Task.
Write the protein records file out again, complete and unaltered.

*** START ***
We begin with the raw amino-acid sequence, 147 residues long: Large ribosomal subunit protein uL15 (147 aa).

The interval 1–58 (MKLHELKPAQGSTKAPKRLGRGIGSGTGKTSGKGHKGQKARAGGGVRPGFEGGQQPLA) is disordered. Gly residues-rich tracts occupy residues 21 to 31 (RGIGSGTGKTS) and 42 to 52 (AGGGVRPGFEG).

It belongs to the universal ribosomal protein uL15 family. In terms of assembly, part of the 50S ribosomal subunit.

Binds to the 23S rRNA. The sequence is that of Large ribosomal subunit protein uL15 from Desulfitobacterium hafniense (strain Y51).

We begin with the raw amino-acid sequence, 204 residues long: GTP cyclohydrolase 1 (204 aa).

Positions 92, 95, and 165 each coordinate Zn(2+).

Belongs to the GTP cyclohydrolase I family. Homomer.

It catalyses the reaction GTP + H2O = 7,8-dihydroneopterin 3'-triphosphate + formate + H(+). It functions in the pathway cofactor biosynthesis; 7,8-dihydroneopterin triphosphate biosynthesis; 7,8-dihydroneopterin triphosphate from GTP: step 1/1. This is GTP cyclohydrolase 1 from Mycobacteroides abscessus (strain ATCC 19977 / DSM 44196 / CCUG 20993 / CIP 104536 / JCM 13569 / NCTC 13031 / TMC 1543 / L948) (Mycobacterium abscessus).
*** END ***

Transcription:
We begin with the raw amino-acid sequence, 147 residues long: Large ribosomal subunit protein uL15 (147 aa).

The interval 1–58 (MKLHELKPAQGSTKAPKRLGRGIGSGTGKTSGKGHKGQKARAGGGVRPGFEGGQQPLA) is disordered. Gly residues-rich tracts occupy residues 21 to 31 (RGIGSGTGKTS) and 42 to 52 (AGGGVRPGFEG).

It belongs to the universal ribosomal protein uL15 family. In terms of assembly, part of the 50S ribosomal subunit.

Binds to the 23S rRNA. The sequence is that of Large ribosomal subunit protein uL15 from Desulfitobacterium hafniense (strain Y51).

We begin with the raw amino-acid sequence, 204 residues long: GTP cyclohydrolase 1 (204 aa).

Positions 92, 95, and 165 each coordinate Zn(2+).

Belongs to the GTP cyclohydrolase I family. Homomer.

It catalyses the reaction GTP + H2O = 7,8-dihydroneopterin 3'-triphosphate + formate + H(+). It functions in the pathway cofactor biosynthesis; 7,8-dihydroneopterin triphosphate biosynthesis; 7,8-dihydroneopterin triphosphate from GTP: step 1/1. This is GTP cyclohydrolase 1 from Mycobacteroides abscessus (strain ATCC 19977 / DSM 44196 / CCUG 20993 / CIP 104536 / JCM 13569 / NCTC 13031 / TMC 1543 / L948) (Mycobacterium abscessus).